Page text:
The realization of the younger son’s situation hits as he thinks back to his father’s estate. Then he realizes that even his father’s servants have a place to sleep and good food to eat. He looks at himself and his surroundings and knows he has been foolish. The motive for his return is not profound, but his confession of sin shows that there is more behind this than practical considerations. He will say, “Father, I have sinned against heaven and against you.” He recognizes that what he has done was actually a sin against God. But he also realizes that he has sinned against his father for he has caused great heartache. At this point, he simply acknowledges that this has all been his fault. And so he also acknowledges that he is no longer worthy to be called a son. What he deserves is to have his father hire him as one of the help. He is ready to accept the consequences of his sin and work for his father to be with him. But he not only admits this, he also repents of his sin. He gets up and with determination, he goes back to the father. He will do something to correct the mess he is in.
You see, it is not enough for us to admit our mistakes to God. We can pray to God and admit the things we have done wrong. In one sense that is the easy thing to do for we can ask for forgiveness. However, we must admit our sins and then try to do something about them. Lloyd Ogilvie was the chaplain of the US Senate from 1995-2003 and tells about a time when he was having lunch with a prominent businessman. A woman, who recognized the executive, walked over to their table and greeted him with a hefty slap on his back, causing him to spill coffee on his suit. Then with a flamboyant gesture, she tossed her fur stole over her shoulder, brushing Dr. Ogilvie full in the face. “Oh, I’m so sorry,” she apologized. Looking right at her, the executive said, “Ma’am, don’t be sorry, be different!”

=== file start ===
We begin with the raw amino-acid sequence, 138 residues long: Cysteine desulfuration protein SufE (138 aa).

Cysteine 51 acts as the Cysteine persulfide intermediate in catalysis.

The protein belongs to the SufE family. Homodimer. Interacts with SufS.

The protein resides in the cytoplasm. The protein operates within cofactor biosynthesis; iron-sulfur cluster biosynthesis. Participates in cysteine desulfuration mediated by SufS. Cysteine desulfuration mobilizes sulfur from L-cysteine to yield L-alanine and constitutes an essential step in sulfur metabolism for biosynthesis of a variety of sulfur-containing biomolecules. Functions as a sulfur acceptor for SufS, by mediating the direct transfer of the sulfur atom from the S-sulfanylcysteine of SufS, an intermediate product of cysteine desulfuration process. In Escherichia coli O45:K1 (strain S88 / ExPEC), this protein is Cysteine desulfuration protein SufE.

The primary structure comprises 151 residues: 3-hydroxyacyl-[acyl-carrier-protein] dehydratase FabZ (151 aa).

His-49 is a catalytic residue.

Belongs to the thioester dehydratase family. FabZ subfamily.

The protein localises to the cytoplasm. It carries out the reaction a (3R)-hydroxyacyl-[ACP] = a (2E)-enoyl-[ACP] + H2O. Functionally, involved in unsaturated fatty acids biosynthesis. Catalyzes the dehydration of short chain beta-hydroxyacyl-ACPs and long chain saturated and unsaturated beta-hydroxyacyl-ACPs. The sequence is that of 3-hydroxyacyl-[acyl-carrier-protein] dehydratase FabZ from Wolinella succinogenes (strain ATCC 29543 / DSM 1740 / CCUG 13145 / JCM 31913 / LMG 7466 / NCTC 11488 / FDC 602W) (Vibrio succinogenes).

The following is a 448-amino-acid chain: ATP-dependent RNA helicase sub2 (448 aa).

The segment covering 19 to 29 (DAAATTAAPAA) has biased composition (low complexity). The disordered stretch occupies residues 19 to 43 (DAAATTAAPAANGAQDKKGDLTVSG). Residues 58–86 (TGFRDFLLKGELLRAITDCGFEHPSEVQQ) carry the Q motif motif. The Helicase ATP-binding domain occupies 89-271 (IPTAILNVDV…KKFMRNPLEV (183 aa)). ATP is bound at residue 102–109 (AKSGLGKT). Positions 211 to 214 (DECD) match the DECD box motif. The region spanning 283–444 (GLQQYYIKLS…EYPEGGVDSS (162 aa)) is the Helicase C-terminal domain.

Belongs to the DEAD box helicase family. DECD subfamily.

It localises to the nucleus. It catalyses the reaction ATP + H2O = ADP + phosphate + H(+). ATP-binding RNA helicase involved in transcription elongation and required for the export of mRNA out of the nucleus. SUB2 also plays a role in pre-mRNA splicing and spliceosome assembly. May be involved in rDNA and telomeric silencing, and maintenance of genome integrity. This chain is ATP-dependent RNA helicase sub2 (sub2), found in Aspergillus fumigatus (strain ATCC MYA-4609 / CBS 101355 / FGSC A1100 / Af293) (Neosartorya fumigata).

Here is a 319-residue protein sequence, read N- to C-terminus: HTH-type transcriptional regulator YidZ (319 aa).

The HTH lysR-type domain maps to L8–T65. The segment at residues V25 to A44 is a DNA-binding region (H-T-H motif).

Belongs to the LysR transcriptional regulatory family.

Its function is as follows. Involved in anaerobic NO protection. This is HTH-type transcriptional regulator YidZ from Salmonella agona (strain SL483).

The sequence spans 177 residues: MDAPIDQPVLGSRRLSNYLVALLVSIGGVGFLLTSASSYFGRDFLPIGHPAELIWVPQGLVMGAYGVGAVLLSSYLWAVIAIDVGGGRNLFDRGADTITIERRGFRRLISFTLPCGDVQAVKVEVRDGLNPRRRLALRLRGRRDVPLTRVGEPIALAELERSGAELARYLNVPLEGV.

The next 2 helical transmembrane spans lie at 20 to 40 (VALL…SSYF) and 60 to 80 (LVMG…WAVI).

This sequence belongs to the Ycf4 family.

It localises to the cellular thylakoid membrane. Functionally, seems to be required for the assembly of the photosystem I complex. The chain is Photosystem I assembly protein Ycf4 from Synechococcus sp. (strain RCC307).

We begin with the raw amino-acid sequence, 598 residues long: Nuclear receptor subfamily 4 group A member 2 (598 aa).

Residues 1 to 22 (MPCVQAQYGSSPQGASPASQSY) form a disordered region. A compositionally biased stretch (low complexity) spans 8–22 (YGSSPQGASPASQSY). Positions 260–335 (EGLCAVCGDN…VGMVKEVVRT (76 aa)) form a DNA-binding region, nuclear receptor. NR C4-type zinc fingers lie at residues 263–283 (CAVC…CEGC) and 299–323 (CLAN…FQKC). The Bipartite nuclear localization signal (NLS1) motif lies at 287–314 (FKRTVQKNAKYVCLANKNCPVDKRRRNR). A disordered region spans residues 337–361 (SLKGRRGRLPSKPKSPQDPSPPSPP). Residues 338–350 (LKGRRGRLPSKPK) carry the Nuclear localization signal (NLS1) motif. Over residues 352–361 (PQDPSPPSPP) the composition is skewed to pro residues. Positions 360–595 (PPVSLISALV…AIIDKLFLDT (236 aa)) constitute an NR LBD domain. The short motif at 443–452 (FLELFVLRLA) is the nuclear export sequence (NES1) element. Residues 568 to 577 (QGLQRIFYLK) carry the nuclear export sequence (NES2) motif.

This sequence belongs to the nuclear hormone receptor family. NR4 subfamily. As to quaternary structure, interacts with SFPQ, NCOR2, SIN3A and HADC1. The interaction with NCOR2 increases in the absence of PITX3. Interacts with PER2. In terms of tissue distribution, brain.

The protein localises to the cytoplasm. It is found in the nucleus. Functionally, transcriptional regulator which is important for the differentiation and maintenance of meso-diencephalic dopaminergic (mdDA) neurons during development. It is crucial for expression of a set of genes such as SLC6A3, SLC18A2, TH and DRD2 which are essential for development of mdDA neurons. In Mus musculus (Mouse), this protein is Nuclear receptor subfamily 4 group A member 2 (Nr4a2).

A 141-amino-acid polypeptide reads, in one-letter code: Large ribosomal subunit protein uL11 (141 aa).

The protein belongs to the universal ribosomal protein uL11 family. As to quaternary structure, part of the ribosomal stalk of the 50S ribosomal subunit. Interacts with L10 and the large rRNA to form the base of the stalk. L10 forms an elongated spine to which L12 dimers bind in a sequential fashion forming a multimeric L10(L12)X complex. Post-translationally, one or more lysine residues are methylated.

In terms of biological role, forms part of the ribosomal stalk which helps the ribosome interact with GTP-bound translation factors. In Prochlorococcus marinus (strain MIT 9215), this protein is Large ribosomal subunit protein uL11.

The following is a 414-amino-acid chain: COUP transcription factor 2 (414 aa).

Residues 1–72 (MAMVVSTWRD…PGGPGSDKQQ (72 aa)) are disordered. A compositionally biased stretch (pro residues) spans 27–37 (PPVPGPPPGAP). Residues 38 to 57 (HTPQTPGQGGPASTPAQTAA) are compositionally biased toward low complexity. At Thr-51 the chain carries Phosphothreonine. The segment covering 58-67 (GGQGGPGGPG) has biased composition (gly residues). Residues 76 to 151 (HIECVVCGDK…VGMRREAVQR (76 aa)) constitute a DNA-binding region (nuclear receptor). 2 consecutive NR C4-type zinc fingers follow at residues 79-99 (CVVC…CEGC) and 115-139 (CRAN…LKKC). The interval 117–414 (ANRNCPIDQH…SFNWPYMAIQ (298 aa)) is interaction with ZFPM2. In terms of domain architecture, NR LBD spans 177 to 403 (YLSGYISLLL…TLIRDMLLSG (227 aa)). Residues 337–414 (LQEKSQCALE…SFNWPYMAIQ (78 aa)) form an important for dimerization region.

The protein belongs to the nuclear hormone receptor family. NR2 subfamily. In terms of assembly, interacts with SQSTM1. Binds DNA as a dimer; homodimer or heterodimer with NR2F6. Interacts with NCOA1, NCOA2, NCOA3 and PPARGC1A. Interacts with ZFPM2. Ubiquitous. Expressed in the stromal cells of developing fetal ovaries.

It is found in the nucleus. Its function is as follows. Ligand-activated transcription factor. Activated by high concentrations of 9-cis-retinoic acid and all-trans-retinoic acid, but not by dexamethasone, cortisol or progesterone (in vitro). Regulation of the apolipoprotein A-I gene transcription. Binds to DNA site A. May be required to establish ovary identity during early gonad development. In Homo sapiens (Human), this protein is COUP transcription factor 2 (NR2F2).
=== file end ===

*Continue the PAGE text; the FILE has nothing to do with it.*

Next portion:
Being different can be very difficult, but we must be trying to be different. If our sin lies in a bad attitude toward others, than we had better try to change our attitude. If it is in our actions, then we had better try to change what we do. Repentance means that we stop going one way and instead say that we will now follow God.
What happens next describes the overwhelming love and joy of the father. The father evidently has been watching and waiting for this day, for even though the son is long way off, he sees him coming and runs to greet him. This older, dignified Jewish man, the owner of this large estate, drops everything and runs like a child to meet his son, the one who wanted him to die. This scene is captured beautifully in a painting by Rembrandt. He showers him with hugs and kisses which symbolize his forgiveness. The son begins to tell his father his confession, but the father doesn’t even let him finish it.
Now ask yourself: What would you do if you were the father? One family was sitting in church while the minister gave his sermon on the Prodigal Son. When he got to the point where the father sees his son returning and races out to meet him, the minister said “Throwing wide his arms, the father said ...” at which point the father’s younger son leaned over to his dad and whispered, “You’re grounded!” That may be how we would feel when someone has hurt us and comes back to us.
His son said he was not worthy to be called a son, but his father’s actions prove to him that he still is very much his son. He orders that the best robe be put on him and for a ring to be put on his finger, for that is what a royal son would wear. And he commands that shoes be brought for only servants did not wear shoes. And then he gives orders to throw a grand party complete with the fattened calf! This is the calf that was kept aside for just such joyful occasions. Such a calf was rarely used but it was always available when needed and this was such a time.